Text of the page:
ProfMarkLefsrudatgrow  
Prof. Mark Lefsrud of McGill University. 

 
“In the past, biological control and bee pollination were often not as effective during the winter for various reasons, such as reduced light intensity, light quality and shorter day lengths,” Hao notes.

“The use of supplemental lighting will play a major role in increasing production practices from November to March when quantity and quality of natural light are significantly reduced.”

In controlled environmental chamber trials using HPS and LED lights, preliminary test results show a beneficial impact in increasing the number of some predatory pests, depending on the source of the supplemental lighting.

Hao is also studying how supplemental lighting affects bees and pollination. If lights come on earlier in the day, bees will come out earlier, but things have to be timed just right for the flowers to be open and ensure optimal pollination.

“From our preliminary trials with bumble bees, the use of HPS lights seemed to increase pollination efficiency and resulting fruit yield and quality,” Hao notes.

“Additional laboratory and greenhouse trials need to be conducted to validate these early results in order to develop best management practices for biological control of greenhouse pests and the use of bumble bees for pollination of greenhouse vegetables when produced using supplemental lights.”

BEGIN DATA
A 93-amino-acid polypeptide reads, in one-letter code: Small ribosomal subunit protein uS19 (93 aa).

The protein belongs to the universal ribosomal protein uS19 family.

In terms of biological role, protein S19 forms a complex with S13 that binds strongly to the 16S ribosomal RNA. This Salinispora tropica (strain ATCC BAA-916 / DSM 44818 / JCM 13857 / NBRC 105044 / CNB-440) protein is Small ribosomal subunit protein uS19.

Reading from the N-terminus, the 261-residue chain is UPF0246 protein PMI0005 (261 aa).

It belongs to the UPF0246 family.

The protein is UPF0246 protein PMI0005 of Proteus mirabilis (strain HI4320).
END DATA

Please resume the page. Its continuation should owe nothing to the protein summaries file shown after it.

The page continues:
COMMERCIAL TRIALS
AMCO of Leamington, Ontario, is one business among many looking at supplemental lighting and year-round production. Company president Fausto Amicone says they are not sure yet if they can compete in the winter months – whether consumers are willing to pay for local produce at that time of year, and at what price level consumer support might diminish.

AMCO is currently engaged in an LED lighting trial with Philips, studying the possibility of putting LEDs in all greenhouses as top and intermediate lighting.

AMCO has 80 acres of hydroponic production of tomatoes, cucumbers, eggplant and peppers, with over 200 employees.

“We are currently qualifying LED lighting with HID lighting and also only LED inter-lighting in our glass greenhouses,” says Amicone, adding that he was “excited about supplemental lighting and the opportunity that it can provide this industry…Unfortunately, we do not have enough data [at this point] to really qualify this opportunity, but I am very optimistic when understanding the results that have been experienced in Holland and England.”

MAJOR McGILL STUDY UNDERWAY